The weakness in the rental market is reflected in the 0.9% q-o-q decline in the residential rental index for Q4 2017. This brings the whole year’s decline to 1.9%, compared to the 4.0% decline in 2016, a sign that rents
could be bottoming out.

Within the non-landed segment, the rental index for OCR led the decline with a 1.0% q-o-q fall while the rental indices for CCR and RCR eased by 0.7% each. However, through the year, the CCR rental index showed the largest magnitude of a 2.0% decline, followed by a 1.5% in OCR and 1.3% in RCR.

The number of vacant units fell by 5.2% q-o-q to 28,560 units, translating to an island-wide vacancy rate of 7.8%, down from 8.4% in Q3 2017. The reduction in vacant units could be attributed to more families moving into the newly completed homes during the year-end holidays. In addition, the number of new completions in 2017 was the lowest in four years. 16,449 new homes were completed in 2017, compared to the annual average of 19,900 homes in 2014–2016.

Supply in the pipeline

As at end-December, the unsold units that were under construction stood at 18,891 units, marginally lower than the 19,071 units a year ago. Unsold units that were “launched and not launched” for sale dwindled to 4,387 units, the lowest ever recorded. If it were not for the increased land sales activity in 2017, the supply pipeline would have been lower. With nearly 19,000 units in hand and based on the 10,566 new homes sold in 2017, this potential supply could be absorbed in less than two years. Mindful of this, developers stepped up their efforts to acquire new development sites.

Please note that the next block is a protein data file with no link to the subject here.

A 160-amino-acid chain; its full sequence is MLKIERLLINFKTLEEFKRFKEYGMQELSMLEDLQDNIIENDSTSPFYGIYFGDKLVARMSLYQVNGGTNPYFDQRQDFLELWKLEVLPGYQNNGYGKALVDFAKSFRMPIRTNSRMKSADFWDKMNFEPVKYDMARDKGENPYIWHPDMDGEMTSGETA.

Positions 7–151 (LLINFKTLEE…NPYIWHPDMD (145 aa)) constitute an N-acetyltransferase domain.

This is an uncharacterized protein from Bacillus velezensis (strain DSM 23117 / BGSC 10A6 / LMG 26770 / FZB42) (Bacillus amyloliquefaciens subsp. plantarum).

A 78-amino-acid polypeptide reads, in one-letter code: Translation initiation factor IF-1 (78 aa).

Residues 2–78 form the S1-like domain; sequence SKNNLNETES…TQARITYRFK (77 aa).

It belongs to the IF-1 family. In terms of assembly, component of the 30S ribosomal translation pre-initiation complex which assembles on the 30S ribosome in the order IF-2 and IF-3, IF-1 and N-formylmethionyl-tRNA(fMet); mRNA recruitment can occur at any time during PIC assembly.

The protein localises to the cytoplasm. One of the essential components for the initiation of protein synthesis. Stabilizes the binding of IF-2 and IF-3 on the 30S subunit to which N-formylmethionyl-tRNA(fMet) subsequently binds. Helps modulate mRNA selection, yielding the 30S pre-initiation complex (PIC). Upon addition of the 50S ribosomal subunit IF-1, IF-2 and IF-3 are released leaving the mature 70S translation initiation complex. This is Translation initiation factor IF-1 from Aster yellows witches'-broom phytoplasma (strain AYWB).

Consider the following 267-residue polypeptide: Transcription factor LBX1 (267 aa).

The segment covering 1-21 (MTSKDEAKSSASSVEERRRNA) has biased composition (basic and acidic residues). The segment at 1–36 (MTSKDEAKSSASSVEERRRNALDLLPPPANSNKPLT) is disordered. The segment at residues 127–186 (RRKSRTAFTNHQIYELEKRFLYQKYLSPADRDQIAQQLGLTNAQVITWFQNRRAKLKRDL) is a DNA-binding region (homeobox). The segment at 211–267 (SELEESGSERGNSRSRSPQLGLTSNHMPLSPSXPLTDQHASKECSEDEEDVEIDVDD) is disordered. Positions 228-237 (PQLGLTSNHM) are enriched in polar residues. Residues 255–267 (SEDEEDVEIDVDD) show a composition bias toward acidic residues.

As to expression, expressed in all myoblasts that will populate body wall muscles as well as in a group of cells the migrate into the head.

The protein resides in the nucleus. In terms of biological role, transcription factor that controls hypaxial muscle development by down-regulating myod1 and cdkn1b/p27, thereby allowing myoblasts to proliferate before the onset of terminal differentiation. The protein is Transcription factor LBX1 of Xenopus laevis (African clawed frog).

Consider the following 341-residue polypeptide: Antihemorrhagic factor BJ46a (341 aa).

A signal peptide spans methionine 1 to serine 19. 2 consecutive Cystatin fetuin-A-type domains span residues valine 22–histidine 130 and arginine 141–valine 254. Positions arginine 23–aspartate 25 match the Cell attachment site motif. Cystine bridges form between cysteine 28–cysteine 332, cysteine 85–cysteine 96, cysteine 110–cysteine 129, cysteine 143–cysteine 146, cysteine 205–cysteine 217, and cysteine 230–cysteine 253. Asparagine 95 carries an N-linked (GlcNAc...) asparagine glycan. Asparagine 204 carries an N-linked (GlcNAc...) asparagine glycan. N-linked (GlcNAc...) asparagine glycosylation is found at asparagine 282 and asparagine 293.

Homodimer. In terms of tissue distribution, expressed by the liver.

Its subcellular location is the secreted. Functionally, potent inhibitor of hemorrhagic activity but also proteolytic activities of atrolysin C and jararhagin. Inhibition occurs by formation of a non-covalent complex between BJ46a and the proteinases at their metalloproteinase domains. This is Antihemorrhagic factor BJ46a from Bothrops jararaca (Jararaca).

Developers ramped up landbanking efforts

The strong buying sentiment in 2017 led to the sell-out of several major projects like Alex Residences, Commonwealth Towers, NorthPark Residences, Principal Garden and The Santorini. As developers’ landbank was depleted, the need to acquire new development sites became more urgent. Moreover, they need to take into account the nine to 18 months
required before a project can be launched for sale.

In Q4 2017, only two residential sites were released by the government for sale, namely Jiak Kim Street and Fourth Avenue. Both sites attracted strong bidding by developers and were sold at $955 mil/ $1732 psf/plot ratio and $553 mil/ $1,,540 psf/plot ratio. Unsurprisingly, developers turned to private supply and acquired some 21 development sites through the en bloc sale of older developments. Some noteworthy sales were Amber Park at $906 mil/ $1,516 psf/plot ratio, Normanton Park at $830 mil/ $969 psf/plot ratio and Royalville at $478 mil/ $1,960 psf/plot ratio.

In all, developers bought 11 residential sites through the government land sales programme totalling $5.87 billion and 42 sites through private supply amounting to $9.24 billion. These sites are expected to yield around 20,000 new homes in three to six years’ time.

Steady growth ahead

With the Singapore economy expecting to grow at 1.5% to 3.5% and a stronger job market in 2018, the residential market is likely to see steady growth.

Armed with a stronger landbank than a year ago, developers looked set to launch 10,000–12,000 new homes in 2018. Taking into account some pent up demand and the return of foreign investors, new sales volume in 2018 could reach 12,000–13,000 units. In addition, fresh demand will be generated by some of the 13,000 households affected by en bloc sales. They
are more likely to look for resale homes as they will need a replacement home immediately.

The response to the launch of New Futura in January shows that the luxury segment could set the pace for prices to rise by 4% to 6% through the year. Other new high-end launches to come include 8 At Saint Thomas, Marina One Residences (Tower 2) and South Beach.